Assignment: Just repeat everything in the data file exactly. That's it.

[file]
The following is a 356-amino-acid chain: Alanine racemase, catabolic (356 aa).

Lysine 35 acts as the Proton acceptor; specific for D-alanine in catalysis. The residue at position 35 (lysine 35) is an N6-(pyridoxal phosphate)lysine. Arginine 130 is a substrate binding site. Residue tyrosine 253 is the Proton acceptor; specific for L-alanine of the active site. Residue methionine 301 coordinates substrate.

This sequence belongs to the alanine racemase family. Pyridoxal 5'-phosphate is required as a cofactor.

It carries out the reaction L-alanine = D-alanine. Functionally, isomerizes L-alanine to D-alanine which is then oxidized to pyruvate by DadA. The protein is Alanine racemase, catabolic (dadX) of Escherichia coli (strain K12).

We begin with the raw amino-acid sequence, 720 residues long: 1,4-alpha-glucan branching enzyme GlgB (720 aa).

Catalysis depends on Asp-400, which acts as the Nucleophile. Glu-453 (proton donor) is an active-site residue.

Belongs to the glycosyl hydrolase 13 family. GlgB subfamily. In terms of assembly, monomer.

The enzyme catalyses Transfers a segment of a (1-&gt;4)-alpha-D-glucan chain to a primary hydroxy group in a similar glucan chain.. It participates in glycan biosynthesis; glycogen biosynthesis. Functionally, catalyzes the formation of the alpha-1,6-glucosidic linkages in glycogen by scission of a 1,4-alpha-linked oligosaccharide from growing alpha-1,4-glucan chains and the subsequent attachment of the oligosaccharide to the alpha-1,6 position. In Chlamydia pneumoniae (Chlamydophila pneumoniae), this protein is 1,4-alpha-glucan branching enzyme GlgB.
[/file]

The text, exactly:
The following is a 356-amino-acid chain: Alanine racemase, catabolic (356 aa).

Lysine 35 acts as the Proton acceptor; specific for D-alanine in catalysis. The residue at position 35 (lysine 35) is an N6-(pyridoxal phosphate)lysine. Arginine 130 is a substrate binding site. Residue tyrosine 253 is the Proton acceptor; specific for L-alanine of the active site. Residue methionine 301 coordinates substrate.

This sequence belongs to the alanine racemase family. Pyridoxal 5'-phosphate is required as a cofactor.

It carries out the reaction L-alanine = D-alanine. Functionally, isomerizes L-alanine to D-alanine which is then oxidized to pyruvate by DadA. The protein is Alanine racemase, catabolic (dadX) of Escherichia coli (strain K12).

We begin with the raw amino-acid sequence, 720 residues long: 1,4-alpha-glucan branching enzyme GlgB (720 aa).

Catalysis depends on Asp-400, which acts as the Nucleophile. Glu-453 (proton donor) is an active-site residue.

Belongs to the glycosyl hydrolase 13 family. GlgB subfamily. In terms of assembly, monomer.

The enzyme catalyses Transfers a segment of a (1-&gt;4)-alpha-D-glucan chain to a primary hydroxy group in a similar glucan chain.. It participates in glycan biosynthesis; glycogen biosynthesis. Functionally, catalyzes the formation of the alpha-1,6-glucosidic linkages in glycogen by scission of a 1,4-alpha-linked oligosaccharide from growing alpha-1,4-glucan chains and the subsequent attachment of the oligosaccharide to the alpha-1,6 position. In Chlamydia pneumoniae (Chlamydophila pneumoniae), this protein is 1,4-alpha-glucan branching enzyme GlgB.